BEFORE I had children, I didn’t really see the problem in smacking.

I was smacked by my parents, albeit only when I’d seriously crossed the line - like when I painted my face and the new living room furniture with my mother’s green eyeshadow, or that day when me, Helen, Collette, Douglas and Bouncer the dog strayed so far from home on a Famous Five-style ‘adventure’ that all the parents in our street, frantic with worry, had to form a search party to find us.

My little brother was smacked, my friends were too – it was just an accepted, if unpleasant, part of childhood.

But when my son was born, everything changed. The thought of hitting my child made my blood run cold.

Even during the toddler-tantrum moments and furious stand-offs, or when, exhausted and exasperated, I just wanted him to eat the thing or not touch the thing or, for the love of God, to GO TO SLEEP - not ever could I have smacked him.

It felt like it a betrayal, almost, a withdrawal of love that neither of us would be able to bear. Without ever really discussing it, I knew my husband - also the recipient of a good few stinging smacks in his time - felt exactly the same. To the ‘it-never-did-me-any-harm’ brigade, perhaps that makes us sound weak. I know the grandparents thought so. But we felt deeply uncomfortable about teaching our children discipline through violence.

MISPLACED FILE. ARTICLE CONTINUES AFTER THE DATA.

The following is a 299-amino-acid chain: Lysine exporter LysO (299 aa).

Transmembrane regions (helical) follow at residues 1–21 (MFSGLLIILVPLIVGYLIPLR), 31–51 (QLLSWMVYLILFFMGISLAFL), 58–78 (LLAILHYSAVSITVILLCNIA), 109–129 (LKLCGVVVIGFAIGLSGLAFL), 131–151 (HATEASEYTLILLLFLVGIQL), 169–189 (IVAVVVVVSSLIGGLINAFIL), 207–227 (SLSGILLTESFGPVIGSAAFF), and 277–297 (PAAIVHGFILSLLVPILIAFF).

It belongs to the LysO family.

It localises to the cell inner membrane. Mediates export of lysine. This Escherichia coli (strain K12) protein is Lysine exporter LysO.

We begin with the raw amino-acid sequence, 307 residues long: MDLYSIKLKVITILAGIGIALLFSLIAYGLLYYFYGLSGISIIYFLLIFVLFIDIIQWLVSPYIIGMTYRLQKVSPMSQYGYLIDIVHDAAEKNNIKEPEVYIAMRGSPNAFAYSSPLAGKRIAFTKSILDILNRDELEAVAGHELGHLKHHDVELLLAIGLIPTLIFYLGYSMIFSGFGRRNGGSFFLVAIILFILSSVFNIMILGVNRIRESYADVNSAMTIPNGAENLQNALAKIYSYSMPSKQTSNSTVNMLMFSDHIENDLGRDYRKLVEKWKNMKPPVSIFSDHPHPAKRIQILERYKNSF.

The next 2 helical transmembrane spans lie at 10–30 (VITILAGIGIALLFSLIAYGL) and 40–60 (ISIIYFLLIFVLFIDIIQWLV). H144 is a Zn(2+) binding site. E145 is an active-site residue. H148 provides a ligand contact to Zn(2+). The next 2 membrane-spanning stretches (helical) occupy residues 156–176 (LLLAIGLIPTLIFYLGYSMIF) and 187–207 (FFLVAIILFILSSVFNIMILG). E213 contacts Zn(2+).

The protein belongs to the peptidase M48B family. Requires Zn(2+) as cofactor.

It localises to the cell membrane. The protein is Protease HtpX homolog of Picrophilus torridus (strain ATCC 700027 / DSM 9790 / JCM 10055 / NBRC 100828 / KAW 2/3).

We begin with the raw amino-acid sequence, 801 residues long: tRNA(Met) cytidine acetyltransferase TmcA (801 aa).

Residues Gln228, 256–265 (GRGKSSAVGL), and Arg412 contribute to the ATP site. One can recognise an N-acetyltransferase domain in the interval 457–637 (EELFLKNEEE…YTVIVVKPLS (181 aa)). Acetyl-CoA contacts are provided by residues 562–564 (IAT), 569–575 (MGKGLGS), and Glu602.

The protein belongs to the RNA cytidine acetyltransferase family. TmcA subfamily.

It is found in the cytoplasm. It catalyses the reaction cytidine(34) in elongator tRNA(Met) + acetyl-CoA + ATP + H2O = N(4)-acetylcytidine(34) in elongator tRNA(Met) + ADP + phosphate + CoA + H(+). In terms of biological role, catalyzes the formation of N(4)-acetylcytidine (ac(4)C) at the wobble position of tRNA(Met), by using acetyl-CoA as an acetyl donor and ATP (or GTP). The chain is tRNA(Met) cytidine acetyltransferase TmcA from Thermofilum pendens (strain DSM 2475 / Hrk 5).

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The to-smack-or-not-to-smack debate is once more in the news, following the Scottish Government’s decision to make it a criminal offence for parents to hit their children. The change in the law, which gives children the same protection from assault as adults, has split opinion.

Many people are annoyed, suggesting the changes risk producing a generation of criminals who don’t respect anyone. I think it’s the other way round. NSPCC chief executive Peter Wanless told the Daily Telegraph: “There is growing evidence that physical punishment increases aggression, anti-social behaviour and depression and anxiety in children, which may continue into their adult lives.”

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Also, Scotland is hardly blazing a trail here – it might be the first country in the UK to ban smacking, but it is only just catching up with the rest of the world. Another 57 already ban smacking, including Sweden which was the first in 1979. This is long overdue.

Parenting is hard, we all know that, but there is a lot of support out there, from the NSPCC and others.

Discipline should be part of family life - violence should not.